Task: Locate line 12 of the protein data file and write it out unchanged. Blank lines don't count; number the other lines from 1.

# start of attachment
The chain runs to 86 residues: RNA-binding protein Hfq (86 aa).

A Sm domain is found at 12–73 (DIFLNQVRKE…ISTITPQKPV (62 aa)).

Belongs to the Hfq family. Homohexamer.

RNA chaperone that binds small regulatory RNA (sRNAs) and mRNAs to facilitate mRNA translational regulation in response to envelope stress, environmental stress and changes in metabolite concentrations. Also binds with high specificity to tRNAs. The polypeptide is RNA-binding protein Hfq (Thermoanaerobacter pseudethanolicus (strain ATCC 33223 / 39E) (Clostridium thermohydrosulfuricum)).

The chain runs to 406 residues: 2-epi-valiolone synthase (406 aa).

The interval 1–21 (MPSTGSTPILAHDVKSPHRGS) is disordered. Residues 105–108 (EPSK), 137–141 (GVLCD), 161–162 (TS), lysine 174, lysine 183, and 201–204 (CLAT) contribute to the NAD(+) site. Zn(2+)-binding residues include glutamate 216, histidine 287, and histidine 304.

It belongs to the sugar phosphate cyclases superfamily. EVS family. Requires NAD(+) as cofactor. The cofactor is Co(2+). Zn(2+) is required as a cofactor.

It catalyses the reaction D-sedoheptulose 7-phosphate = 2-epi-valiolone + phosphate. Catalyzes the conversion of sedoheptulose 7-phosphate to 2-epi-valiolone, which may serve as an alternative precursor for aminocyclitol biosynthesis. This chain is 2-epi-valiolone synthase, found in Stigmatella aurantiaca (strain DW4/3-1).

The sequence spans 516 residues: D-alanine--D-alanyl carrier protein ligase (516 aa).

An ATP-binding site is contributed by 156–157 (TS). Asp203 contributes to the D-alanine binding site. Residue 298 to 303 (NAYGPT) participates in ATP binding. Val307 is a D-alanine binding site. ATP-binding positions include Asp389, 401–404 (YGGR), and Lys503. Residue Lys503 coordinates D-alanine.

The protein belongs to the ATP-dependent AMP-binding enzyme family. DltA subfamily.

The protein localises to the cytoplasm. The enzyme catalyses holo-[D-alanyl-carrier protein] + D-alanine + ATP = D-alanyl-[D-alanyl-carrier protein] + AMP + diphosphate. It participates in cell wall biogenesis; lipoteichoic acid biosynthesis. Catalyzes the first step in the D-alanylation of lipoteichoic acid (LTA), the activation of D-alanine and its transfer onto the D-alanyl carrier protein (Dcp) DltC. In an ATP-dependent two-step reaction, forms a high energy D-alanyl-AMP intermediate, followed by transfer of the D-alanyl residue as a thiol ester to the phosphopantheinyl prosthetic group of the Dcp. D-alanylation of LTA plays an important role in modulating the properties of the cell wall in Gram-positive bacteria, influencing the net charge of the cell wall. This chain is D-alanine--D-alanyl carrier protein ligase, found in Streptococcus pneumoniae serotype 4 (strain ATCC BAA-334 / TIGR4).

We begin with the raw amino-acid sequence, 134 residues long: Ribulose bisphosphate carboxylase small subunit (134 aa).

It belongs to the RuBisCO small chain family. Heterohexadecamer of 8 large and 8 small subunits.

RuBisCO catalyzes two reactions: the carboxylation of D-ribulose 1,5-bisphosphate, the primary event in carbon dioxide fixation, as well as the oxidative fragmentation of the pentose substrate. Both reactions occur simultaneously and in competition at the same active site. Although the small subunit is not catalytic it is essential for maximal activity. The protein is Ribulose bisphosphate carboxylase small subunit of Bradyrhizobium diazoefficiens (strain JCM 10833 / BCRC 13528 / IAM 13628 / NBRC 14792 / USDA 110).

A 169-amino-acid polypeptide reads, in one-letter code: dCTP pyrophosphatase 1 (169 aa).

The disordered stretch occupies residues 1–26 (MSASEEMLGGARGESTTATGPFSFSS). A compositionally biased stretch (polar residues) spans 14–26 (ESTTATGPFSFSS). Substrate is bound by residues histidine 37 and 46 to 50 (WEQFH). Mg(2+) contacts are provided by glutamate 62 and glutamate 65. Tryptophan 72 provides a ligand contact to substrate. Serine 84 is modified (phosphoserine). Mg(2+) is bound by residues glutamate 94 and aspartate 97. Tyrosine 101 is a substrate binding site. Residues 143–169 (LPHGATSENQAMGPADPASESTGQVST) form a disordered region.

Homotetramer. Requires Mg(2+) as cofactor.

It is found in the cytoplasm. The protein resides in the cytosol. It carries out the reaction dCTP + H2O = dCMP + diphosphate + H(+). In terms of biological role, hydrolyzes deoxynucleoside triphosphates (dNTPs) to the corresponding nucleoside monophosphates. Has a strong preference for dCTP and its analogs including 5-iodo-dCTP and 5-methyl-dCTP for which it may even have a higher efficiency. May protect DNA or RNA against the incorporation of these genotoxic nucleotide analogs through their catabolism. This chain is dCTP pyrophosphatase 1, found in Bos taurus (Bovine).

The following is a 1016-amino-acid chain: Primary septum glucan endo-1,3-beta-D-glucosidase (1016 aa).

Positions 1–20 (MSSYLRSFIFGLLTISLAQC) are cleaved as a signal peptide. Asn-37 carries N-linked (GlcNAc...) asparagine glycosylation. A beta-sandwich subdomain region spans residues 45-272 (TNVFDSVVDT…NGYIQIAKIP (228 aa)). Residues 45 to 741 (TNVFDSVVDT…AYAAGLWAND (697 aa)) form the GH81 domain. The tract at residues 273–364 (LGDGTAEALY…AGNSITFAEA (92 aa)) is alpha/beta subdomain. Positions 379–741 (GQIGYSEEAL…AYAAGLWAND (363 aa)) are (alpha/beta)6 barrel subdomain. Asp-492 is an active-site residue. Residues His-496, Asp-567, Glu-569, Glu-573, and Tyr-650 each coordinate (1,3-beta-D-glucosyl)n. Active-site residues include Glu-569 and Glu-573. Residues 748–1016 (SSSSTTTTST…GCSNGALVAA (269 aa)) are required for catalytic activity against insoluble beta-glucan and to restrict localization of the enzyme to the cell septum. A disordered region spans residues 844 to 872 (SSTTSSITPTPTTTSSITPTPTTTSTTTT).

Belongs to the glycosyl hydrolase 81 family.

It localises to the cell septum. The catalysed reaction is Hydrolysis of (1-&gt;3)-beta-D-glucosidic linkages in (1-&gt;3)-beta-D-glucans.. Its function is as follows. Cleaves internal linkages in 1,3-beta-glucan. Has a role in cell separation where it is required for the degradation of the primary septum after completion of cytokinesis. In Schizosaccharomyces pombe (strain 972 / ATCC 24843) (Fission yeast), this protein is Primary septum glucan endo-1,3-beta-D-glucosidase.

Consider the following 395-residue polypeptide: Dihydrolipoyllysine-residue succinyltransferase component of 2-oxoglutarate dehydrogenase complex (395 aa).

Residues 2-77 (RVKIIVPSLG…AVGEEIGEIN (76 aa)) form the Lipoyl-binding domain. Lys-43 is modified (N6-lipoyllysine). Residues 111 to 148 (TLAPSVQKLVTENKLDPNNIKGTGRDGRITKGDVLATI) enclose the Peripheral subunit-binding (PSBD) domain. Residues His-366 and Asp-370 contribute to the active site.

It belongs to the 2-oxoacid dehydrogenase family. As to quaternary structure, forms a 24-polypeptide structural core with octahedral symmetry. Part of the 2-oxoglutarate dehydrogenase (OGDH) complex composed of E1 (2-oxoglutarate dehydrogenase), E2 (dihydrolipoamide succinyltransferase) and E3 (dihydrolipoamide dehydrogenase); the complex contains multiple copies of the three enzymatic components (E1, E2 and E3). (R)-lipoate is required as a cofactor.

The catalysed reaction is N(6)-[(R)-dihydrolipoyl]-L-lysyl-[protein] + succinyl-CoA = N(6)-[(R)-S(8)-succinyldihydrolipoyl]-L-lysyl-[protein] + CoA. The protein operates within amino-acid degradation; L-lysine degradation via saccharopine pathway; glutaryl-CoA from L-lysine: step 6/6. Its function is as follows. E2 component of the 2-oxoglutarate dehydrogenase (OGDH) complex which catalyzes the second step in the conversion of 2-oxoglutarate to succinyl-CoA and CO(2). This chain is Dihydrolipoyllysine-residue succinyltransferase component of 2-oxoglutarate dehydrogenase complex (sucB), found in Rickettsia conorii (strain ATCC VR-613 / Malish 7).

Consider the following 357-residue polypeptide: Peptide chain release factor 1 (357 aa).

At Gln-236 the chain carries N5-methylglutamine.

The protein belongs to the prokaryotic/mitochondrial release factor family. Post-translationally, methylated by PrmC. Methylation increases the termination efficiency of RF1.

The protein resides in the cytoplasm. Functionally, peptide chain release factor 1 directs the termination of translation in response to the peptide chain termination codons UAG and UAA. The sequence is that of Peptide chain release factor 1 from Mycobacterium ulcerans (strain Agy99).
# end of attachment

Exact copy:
The protein localises to the cytoplasm. The enzyme catalyses holo-[D-alanyl-carrier protein] + D-alanine + ATP = D-alanyl-[D-alanyl-carrier protein] + AMP + diphosphate. It participates in cell wall biogenesis; lipoteichoic acid biosynthesis. Catalyzes the first step in the D-alanylation of lipoteichoic acid (LTA), the activation of D-alanine and its transfer onto the D-alanyl carrier protein (Dcp) DltC. In an ATP-dependent two-step reaction, forms a high energy D-alanyl-AMP intermediate, followed by transfer of the D-alanyl residue as a thiol ester to the phosphopantheinyl prosthetic group of the Dcp. D-alanylation of LTA plays an important role in modulating the properties of the cell wall in Gram-positive bacteria, influencing the net charge of the cell wall. This chain is D-alanine--D-alanyl carrier protein ligase, found in Streptococcus pneumoniae serotype 4 (strain ATCC BAA-334 / TIGR4).